This is a summary, written by members of the CITF Secretariat, of:

Walmsley SL, Szadkowski L, Wouters B, Clarke R, Colwill K, Rochon P, Brudno M, Ravindran R, Raboud J, McGeer A, Oza A, Graham C, Silva A, Manase D, Maksymowsky P, Parente L, Dayam RM, Simpson J, Pasculescu A, Gingras AC. COVID-19 vaccine antibody responses in community-dwelling adults to 48 weeks post primary vaccine series. iScience. 2023 Apr 21;26(4):106506. doi: 10.1016/j.isci.2023.106506.

The results and/or conclusions contained in the research do not necessarily reflect the views of all CITF members.

A CITF-funded study, published in iScience, found that third and fourth vaccine doses yielded significant and durable antibody responses in community-dwelling older Canadians, comparable to the levels observed in younger adults. Additionally, the vaccines were well tolerated, and breakthrough SARS-CoV-2 infections were uncommon and mild. This study was led by Drs. Sharon Walmsley (Toronto General Hospital Research Institute and University Toronto) and Anne-Claude Gingras (University of Toronto), in collaboration with Dr. Allison McGeer (University of Toronto).

Key findings:

  • After their first vaccine dose, only 45% of adults over the age of 70 had substantial levels of seropositivityVaccine-induced seropositivity is defined by antibody levels to both spike and receptor binding above threshold., compared to 83% of younger adults (aged 30-50 years). The second dose achieved similar substantial levels of seropositivity in both groups: 98% and 100%, respectively.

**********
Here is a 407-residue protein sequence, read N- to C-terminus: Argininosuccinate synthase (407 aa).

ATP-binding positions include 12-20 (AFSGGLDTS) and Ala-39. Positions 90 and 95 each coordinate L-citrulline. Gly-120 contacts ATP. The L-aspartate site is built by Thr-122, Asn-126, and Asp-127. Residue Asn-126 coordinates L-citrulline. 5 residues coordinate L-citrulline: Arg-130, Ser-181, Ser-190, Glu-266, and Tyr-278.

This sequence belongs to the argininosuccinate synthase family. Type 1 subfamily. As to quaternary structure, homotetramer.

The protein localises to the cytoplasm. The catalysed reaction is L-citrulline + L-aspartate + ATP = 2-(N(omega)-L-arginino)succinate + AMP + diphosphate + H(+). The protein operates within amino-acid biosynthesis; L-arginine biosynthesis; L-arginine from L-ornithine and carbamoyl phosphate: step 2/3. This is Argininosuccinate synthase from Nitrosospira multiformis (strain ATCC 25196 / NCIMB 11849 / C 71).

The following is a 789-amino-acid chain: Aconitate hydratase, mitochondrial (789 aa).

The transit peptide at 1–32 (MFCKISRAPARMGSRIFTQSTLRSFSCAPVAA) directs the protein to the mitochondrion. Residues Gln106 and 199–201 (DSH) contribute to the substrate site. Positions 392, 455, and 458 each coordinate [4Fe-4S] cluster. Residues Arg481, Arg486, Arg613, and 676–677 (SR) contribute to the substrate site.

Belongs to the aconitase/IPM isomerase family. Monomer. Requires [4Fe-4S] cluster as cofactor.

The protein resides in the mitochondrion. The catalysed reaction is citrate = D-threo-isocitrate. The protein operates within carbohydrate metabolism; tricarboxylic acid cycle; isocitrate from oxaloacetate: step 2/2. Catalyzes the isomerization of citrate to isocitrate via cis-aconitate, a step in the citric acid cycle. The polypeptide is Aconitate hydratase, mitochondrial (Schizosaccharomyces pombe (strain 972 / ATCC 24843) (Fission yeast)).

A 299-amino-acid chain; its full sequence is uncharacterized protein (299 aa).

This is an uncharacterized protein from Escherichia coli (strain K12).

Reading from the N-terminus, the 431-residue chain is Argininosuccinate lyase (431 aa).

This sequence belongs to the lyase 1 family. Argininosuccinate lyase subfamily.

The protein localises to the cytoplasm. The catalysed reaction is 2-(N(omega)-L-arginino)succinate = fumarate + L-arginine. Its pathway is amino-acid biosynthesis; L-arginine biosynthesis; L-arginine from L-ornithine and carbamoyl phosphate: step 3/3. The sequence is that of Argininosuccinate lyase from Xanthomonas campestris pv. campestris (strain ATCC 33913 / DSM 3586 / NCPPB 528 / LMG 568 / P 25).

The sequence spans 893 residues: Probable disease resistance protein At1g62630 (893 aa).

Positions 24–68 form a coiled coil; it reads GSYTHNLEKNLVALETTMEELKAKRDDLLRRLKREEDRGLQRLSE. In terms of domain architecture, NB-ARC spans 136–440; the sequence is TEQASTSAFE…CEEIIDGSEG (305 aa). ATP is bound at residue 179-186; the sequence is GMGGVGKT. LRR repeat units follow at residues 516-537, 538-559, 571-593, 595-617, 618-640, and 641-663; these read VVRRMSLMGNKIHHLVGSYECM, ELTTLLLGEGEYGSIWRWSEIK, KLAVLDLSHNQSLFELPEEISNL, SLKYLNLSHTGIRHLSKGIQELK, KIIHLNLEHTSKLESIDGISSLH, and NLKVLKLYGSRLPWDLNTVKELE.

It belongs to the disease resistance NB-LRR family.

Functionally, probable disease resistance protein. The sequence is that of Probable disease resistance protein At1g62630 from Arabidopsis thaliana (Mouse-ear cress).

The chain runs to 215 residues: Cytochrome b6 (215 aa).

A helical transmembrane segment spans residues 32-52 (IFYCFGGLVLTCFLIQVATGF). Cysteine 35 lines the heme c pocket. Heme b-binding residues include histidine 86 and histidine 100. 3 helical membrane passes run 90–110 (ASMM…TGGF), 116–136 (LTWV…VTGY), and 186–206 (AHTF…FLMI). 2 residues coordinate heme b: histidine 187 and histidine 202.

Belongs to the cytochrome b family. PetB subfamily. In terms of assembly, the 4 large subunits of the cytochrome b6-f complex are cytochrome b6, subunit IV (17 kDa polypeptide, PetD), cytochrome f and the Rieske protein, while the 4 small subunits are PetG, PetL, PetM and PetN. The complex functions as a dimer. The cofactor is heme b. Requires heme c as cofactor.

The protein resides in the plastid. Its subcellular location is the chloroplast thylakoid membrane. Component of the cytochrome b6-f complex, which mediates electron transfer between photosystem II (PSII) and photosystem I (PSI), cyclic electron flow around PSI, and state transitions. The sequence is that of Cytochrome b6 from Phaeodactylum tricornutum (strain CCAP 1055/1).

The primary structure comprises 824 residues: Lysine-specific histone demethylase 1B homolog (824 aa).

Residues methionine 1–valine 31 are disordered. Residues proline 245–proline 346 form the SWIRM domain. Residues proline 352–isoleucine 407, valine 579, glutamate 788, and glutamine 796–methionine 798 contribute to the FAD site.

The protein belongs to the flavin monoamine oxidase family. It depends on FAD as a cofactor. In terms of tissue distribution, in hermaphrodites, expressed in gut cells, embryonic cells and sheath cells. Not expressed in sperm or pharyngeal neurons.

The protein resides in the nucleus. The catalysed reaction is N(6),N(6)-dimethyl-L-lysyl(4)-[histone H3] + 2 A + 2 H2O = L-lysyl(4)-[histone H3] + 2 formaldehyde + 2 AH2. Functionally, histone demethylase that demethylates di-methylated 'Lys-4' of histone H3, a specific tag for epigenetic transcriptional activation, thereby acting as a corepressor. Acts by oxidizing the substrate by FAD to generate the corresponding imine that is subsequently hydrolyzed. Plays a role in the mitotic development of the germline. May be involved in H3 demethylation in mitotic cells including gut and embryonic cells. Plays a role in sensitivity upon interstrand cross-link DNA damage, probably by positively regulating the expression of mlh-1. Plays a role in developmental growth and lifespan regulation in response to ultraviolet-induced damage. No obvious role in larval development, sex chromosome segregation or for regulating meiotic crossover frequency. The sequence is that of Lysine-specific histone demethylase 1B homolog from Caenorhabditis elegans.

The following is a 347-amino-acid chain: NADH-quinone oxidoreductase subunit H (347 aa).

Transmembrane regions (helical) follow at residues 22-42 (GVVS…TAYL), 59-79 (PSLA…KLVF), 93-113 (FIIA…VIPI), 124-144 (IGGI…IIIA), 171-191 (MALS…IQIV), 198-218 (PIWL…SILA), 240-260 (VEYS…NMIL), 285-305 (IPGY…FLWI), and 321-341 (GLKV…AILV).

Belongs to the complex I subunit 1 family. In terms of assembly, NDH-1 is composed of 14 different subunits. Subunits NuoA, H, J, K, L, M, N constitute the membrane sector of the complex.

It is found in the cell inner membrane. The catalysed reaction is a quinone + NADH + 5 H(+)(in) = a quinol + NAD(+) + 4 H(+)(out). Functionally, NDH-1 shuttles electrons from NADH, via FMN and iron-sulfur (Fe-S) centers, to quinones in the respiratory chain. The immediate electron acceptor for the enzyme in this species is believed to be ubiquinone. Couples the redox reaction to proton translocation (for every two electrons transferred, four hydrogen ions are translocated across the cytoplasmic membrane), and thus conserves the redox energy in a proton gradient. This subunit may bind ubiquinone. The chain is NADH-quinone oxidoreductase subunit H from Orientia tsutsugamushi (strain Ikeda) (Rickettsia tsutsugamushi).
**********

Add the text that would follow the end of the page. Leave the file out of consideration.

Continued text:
• Factors predicting lower antibody responses included a previous cancer diagnosis, having had no doses of the Moderna mRNA vaccine, and older age.
  • Median antibody levels declined by 12 and 24 weeks post-second dose, but rebounded with the third dose, in both younger and older adults.
  • Generally, lower immune responses were observed in the older cohort compared with the younger cohort. However, at 48 weeks (seven months) after the second dose, when most had already received at least a third dose, antibody levels became comparable in both age groups.
  • At 48 weeks post-second dose, having had a positive COVID-19 test and having received any dose of the Moderna vaccine were associated with higher levels of anti-RBD antibodies, based on a regression model. Although comorbidity and age affected antibody responses to the initial vaccines, their impact was not significant after 48 weeks, suggesting that booster doses can overcome their impact on the initial antibody response.
  • In the 48 weeks following the second dose, 16% of the older cohort and 29% of younger cohort participants without prior SARS-CoV-2 infection became infected, but no participant required hospitalization or died.

This cohort study recruited a total of 1286 adults (911 aged >70 years and 375 aged 30-50 years), between May and July 2021. Participants were followed up to 48 weeks after their first two doses, through collection of dried blood spots and self-reported questionnaires.  At the end of the follow-up, overall, 997 (83%) participants received at least a third dose and 59% of the older cohort received a fourth dose (n=239). In the younger cohort, while 91% had received a third dose, only 3% got a fourth dose.